Sunday, January 13, 2008

Travel Treasures

While traveling for my documentary project, HEAR US, I pulled up to a busy Phoenix intersection and stopped at the light. An obviously homeless man began crossing in front of our paused vehicles. I was first in line, preoccupied with the reality that I couldn't find my 1:00 appointment at the nearby (or so I thought) shelter. He turned toward me, pointing to the corners of his mouth, made a universally understood motion to indicate "SMILE" and stood and stared at me.

With a snicker of someone who had been caught being overly pensive, I flashed a smile, which he recognized as sufficient to trust I'd hold that thought, and he moved on to the vehicle next to me, repeating his motions. They needed a little help, so our Mr. Smiley pointed up to the sky, circling his finger in a "divine" gesture, then stretched out his arms to indicate a worldwide expectation, and then the smile routine again. Finally, just in time for the light to change, they got it. He scooted out of the way and we moved on, me with a smile on my face that lasted longer than the red light.

Because I was trying to find an obscure location, I ended up circling around, coming up to the same intersection, this time sitting a few vehicles behind the front. I watched the end of Mr. Smiley's performance on the intersecting street, and marveled as this relentless smile-inducer scrambled to get to his next customers, our line of traffic.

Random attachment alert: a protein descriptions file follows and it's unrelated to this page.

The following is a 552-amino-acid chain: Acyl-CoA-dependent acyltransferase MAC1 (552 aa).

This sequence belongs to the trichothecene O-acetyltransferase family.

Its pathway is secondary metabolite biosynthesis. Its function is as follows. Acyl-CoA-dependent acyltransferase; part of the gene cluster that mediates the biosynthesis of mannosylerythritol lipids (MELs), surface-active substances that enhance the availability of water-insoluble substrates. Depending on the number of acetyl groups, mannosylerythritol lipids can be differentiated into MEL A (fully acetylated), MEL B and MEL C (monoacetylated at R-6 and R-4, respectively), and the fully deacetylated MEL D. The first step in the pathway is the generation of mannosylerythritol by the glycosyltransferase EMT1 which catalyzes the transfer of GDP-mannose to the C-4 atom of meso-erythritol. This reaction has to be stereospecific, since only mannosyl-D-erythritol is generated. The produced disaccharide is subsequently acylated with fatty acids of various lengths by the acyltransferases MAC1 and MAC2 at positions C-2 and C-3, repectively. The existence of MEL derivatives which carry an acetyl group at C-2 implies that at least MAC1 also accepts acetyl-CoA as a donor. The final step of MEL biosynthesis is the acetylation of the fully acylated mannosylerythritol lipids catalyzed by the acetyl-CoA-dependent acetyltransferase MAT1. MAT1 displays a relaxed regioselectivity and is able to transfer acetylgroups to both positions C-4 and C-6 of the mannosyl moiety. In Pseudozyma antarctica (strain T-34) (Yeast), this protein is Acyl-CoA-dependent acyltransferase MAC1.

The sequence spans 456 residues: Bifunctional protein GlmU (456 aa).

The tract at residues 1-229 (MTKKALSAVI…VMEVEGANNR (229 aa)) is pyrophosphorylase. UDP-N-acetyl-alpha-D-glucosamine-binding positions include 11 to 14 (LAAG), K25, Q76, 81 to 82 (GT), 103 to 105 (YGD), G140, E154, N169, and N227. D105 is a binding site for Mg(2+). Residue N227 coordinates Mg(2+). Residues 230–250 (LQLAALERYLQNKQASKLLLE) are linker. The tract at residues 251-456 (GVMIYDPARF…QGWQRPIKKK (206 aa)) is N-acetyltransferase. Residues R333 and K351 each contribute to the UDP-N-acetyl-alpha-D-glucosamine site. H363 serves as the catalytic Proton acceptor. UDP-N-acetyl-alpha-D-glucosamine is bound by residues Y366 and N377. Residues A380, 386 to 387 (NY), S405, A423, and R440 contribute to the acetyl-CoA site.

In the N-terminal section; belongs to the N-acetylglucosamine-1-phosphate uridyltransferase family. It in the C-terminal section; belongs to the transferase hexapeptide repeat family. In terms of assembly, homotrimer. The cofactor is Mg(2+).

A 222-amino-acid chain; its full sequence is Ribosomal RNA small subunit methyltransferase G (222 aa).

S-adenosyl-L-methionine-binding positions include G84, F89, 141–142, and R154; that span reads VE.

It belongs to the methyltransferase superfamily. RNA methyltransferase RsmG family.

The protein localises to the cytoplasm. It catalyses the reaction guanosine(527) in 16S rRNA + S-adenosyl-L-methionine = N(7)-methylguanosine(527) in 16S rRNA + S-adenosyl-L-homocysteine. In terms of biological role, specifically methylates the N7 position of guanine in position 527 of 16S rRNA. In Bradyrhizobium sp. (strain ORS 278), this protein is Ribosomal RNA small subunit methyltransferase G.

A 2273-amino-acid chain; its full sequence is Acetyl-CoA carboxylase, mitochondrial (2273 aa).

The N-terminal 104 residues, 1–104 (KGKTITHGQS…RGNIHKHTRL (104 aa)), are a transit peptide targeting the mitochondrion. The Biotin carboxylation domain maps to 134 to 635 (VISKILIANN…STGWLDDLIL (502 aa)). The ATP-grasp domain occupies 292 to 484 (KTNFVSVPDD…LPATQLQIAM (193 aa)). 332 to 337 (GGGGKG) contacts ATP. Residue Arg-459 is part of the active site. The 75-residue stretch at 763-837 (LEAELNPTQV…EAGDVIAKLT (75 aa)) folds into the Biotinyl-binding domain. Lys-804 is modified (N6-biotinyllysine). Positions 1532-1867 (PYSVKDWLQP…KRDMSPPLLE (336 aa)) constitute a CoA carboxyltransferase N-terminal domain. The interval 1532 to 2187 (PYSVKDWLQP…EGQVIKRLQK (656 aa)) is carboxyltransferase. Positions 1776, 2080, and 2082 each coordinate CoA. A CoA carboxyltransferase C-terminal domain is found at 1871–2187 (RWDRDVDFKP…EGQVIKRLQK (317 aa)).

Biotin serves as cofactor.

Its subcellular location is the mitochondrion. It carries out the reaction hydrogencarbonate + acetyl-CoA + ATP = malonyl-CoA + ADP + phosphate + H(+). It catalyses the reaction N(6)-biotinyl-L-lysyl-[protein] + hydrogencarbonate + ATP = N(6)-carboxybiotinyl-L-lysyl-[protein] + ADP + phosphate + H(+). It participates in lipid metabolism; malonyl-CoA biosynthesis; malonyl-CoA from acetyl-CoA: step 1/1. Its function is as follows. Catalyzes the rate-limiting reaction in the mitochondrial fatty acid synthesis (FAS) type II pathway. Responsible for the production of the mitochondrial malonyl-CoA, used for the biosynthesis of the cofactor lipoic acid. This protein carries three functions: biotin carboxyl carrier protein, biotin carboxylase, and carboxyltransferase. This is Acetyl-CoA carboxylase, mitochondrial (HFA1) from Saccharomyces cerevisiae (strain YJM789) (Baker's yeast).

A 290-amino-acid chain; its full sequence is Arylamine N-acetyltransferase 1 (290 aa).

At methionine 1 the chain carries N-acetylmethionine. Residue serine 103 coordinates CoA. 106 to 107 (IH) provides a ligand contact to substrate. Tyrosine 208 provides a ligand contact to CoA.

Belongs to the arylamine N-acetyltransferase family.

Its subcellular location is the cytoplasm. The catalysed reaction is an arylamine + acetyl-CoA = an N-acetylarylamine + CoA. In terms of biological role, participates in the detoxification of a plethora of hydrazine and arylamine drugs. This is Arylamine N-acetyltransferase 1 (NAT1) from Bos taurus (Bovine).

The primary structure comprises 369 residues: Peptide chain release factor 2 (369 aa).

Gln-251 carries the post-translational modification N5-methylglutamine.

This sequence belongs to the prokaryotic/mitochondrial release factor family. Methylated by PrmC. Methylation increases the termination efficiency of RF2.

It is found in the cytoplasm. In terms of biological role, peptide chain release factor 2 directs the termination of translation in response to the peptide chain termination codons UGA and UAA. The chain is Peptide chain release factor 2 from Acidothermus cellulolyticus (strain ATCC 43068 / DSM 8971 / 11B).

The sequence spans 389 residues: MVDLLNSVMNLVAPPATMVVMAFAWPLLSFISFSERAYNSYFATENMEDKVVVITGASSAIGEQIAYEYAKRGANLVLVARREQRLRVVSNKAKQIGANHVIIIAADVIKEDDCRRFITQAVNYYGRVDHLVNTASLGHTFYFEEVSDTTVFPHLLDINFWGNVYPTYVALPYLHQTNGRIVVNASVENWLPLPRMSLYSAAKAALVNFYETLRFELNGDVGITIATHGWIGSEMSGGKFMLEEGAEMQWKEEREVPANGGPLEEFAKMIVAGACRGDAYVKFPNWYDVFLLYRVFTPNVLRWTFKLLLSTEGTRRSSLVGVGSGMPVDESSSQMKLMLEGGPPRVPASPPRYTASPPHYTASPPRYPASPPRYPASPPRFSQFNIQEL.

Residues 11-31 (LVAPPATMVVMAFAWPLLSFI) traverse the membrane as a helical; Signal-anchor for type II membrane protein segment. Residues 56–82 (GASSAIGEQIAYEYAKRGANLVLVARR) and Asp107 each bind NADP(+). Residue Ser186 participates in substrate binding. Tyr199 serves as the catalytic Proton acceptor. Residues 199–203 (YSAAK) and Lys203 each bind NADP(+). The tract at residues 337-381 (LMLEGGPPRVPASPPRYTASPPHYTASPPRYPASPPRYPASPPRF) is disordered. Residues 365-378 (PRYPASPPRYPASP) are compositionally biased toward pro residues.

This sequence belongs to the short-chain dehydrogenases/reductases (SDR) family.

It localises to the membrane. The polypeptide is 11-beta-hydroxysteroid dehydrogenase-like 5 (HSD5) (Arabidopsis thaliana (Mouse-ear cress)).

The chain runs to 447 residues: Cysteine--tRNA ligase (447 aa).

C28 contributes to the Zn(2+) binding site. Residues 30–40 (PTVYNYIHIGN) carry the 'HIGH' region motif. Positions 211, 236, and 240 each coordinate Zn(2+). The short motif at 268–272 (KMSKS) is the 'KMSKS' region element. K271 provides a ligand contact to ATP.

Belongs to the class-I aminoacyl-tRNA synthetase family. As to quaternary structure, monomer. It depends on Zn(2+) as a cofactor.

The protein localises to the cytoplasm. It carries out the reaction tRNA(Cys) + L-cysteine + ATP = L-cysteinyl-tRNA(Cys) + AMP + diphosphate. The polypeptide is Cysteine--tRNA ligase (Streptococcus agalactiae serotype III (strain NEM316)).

Meticulously he tended to the frowning drivers and passengers of each vehicle, not satisfied until they shook off their disdain for his grungy appearance and simply smiled. Although he has no apparent way of gauging the quality of happiness he imparts, he can at least quantify the outward response--the smile, his measure of success.

My friend never made a motion indicating he needed money, perhaps because he had what money couldn't buy, the best job in the world, making people happy. His mime motions communicated more than expensive therapists, mega-bucks ad campaigns, or a pile of self-help books ever could: smile, life is short, be happy, the world is watching!
For more information on the documentary project, see

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